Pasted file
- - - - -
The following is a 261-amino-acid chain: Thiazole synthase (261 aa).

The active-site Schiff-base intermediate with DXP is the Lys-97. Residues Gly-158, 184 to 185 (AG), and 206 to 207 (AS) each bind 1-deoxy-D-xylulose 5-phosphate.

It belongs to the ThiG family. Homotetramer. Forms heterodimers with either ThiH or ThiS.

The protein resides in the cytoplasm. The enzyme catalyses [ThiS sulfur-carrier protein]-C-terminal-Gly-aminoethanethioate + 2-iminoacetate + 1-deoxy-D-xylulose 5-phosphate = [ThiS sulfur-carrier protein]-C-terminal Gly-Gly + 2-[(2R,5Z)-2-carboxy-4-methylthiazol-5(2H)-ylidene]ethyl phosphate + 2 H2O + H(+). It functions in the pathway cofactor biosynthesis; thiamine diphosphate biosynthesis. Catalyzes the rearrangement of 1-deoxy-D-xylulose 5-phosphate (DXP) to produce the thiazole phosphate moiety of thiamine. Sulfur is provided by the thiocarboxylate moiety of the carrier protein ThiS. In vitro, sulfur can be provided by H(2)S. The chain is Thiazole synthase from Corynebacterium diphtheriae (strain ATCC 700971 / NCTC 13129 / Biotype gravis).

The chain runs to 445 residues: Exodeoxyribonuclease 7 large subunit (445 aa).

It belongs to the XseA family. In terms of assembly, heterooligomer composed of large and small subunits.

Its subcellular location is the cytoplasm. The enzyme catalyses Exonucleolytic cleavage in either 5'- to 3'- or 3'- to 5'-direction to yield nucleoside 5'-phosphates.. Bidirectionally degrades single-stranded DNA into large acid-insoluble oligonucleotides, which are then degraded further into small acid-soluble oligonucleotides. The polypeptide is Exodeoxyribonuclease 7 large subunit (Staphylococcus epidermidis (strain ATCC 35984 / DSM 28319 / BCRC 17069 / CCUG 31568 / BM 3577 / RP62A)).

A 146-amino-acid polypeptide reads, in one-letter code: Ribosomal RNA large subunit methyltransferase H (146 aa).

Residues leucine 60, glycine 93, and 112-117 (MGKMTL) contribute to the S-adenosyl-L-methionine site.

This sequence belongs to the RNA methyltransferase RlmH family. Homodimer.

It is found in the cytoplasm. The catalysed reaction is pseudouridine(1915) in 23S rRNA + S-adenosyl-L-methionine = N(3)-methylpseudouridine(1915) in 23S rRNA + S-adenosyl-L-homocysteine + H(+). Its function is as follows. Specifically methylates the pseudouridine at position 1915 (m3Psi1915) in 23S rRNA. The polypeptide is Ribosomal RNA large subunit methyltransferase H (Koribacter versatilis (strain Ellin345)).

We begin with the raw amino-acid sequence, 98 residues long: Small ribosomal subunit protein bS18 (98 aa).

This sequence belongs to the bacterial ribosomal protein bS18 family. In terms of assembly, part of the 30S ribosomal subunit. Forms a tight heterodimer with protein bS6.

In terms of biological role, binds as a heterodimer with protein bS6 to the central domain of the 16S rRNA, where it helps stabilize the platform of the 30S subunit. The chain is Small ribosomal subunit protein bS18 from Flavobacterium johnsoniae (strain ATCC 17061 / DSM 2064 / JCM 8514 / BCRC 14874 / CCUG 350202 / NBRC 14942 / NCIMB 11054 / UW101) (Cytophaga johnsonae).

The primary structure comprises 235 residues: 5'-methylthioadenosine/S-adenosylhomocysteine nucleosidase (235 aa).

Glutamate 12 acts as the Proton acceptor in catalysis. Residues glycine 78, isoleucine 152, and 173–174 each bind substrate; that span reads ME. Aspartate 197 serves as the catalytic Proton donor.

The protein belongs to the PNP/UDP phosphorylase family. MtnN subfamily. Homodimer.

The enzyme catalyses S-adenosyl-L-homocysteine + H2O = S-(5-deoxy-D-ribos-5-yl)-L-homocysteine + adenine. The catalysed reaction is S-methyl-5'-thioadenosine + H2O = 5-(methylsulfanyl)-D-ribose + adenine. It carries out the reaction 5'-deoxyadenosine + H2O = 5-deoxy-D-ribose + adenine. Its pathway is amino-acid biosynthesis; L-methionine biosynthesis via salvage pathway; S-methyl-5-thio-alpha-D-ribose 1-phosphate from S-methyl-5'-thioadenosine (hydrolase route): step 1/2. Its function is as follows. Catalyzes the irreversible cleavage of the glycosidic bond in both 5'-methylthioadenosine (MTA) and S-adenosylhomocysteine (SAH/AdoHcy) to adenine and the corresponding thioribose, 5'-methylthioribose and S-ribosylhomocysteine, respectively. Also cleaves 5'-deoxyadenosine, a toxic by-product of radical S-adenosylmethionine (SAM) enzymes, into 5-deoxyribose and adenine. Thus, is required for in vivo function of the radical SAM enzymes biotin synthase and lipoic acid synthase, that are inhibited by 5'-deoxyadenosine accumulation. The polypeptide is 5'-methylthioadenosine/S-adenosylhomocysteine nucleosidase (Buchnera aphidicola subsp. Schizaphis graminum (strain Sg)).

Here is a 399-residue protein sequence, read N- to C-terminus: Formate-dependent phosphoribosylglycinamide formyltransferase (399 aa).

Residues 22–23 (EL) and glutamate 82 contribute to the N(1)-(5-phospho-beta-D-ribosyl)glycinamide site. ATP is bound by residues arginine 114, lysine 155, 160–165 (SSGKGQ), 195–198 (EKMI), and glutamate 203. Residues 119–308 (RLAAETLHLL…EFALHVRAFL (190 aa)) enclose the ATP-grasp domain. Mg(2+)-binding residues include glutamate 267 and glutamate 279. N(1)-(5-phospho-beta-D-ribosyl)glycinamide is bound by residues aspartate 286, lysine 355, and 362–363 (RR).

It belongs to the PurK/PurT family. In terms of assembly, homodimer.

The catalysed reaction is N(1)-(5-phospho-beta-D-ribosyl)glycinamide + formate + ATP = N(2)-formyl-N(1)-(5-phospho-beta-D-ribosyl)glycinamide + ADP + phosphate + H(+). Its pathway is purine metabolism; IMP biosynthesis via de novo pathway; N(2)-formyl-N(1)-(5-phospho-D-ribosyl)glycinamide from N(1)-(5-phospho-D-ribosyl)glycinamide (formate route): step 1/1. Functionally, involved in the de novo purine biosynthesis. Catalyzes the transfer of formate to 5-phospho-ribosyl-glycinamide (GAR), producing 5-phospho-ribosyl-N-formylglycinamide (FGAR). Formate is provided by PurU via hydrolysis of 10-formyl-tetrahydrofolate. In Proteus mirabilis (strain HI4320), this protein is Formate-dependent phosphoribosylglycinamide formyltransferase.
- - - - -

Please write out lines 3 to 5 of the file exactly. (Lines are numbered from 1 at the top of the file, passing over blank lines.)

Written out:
It belongs to the ThiG family. Homotetramer. Forms heterodimers with either ThiH or ThiS.

The protein resides in the cytoplasm. The enzyme catalyses [ThiS sulfur-carrier protein]-C-terminal-Gly-aminoethanethioate + 2-iminoacetate + 1-deoxy-D-xylulose 5-phosphate = [ThiS sulfur-carrier protein]-C-terminal Gly-Gly + 2-[(2R,5Z)-2-carboxy-4-methylthiazol-5(2H)-ylidene]ethyl phosphate + 2 H2O + H(+). It functions in the pathway cofactor biosynthesis; thiamine diphosphate biosynthesis. Catalyzes the rearrangement of 1-deoxy-D-xylulose 5-phosphate (DXP) to produce the thiazole phosphate moiety of thiamine. Sulfur is provided by the thiocarboxylate moiety of the carrier protein ThiS. In vitro, sulfur can be provided by H(2)S. The chain is Thiazole synthase from Corynebacterium diphtheriae (strain ATCC 700971 / NCTC 13129 / Biotype gravis).

The chain runs to 445 residues: Exodeoxyribonuclease 7 large subunit (445 aa).